Loss of hearing is a normal part of the aging process, unfortunately. Roughly 38 million people in the United States have some form of hearing loss, but a lot of people decide to just ignore it because it’s a normal part of aging. Neglecting hearing loss, however, can have serious negative side effects on a person’s entire well-being beyond their inability to hear.
Why do so many people decide to just live with hearing loss? According to an AARP study, more than one-third of senior citizens consider hearing loss to be a minor problem that can be dealt with easily enough, while more than half of the respondents cited cost as a worry. When you consider the conditions and significant side effects caused by ignoring hearing loss, however, the costs can increase astronomically. Ignoring hearing loss has the following negative side effects.
Most people will not immediately connect the dots from fatigue to hearing loss. They are often in denial and will blame their fatigue on things like aging or a side-effect of medication. The truth is that the less you can hear, the more your body works to make up for it, leaving you feeling exhausted. Visualize a task where you need to be completely focused like taking the SAT exam. When you’re done, you likely feel drained. The same thing happens when you struggle to hear: during conversations, your brain is trying to fill in the blanks – which is generally made much more difficult when there is a lot of background noise – and as you attempt to process the information, you deplete valuable energy. This type of persistent fatigue can affect your health by leaving you too tired to take care of yourself, skipping out on things like going to the gym or cooking healthy meals.
Several studies by Johns Hopkins University linked hearing loss to , accelerated brain tissue loss, and dementia. Even though these connections are not direct causations, they are correlations, researchers think the more the blanks need to be filled in by the brain, the more the cognitive resources needed and the less the resources available for other things such as memory and comprehension. And as people get older, the greater drain on cognitive resources can accelerate the decline of other brain functions and contribute to gray matter loss. The process of cognitive decline can be reduced and seniors can stay mentally tuned by the regular exchange of ideas through conversation. The future for researchers is encouraging due to the discovery of a link between the decline in cognitive function and loss of hearing, since the causes of these ailments can be identified and treatments can be developed when cognitive and hearing experts team up.
Issues With Your Mental Health
The National Council on the Aging conducted a study of 2,300 seniors who suffered some form of hearing loss and discovered that those who ignored their hearing problem had mental health troubles such as depression, anxiety, and paranoia, which negatively impacted their emotional and social well-being. The link between loss of hearing and mental health problems makes sense since people with hearing loss commonly have trouble communicating with others in family or social situations. This can cause feelings of isolation, which can eventually result in depression. Because of these feelings of exclusion and solitude, anxiety and even paranoia can be the consequence, especially if neglected. It’s been shown that recovery from depression is aided by hearing aids. But a mental health professional should still be consulted if you suffer from paranoia, depression, or anxiety.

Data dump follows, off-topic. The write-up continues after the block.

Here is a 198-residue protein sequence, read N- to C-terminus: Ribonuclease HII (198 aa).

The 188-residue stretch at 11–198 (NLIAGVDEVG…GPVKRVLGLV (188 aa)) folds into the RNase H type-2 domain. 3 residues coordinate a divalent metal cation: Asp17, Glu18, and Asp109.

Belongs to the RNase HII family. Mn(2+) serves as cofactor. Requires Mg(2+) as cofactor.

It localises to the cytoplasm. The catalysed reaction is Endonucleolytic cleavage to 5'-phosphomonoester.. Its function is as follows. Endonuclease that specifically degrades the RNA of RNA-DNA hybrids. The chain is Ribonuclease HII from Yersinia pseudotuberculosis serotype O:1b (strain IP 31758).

All the parts of our bodies are one interconnected machine – an evidently unconnected part can be impacted negatively if another part quits working as it should. This is the situation with our ears and hearts. As an example, when blood doesn’t flow easily from the heart to the inner ear, loss of hearing will occur. Another disease that can impact the inner ear’s nerve ending, and is also linked to heart disease is diabetes which causes messages from the ear to the brain to become scrambled. Those who have noticed some amount of hearing loss and who have a history of heart disease or diabetes in their families should seek advice from both a hearing and cardiac specialist to find out whether the hearing loss is indeed caused by a heart condition, since ignoring the symptoms could lead to severe, possibly fatal consequences.
Please contact us if you are having any of the negative effects outlined above or if you have hearing loss so we can help you live a healthier life. Schedule your appointment now.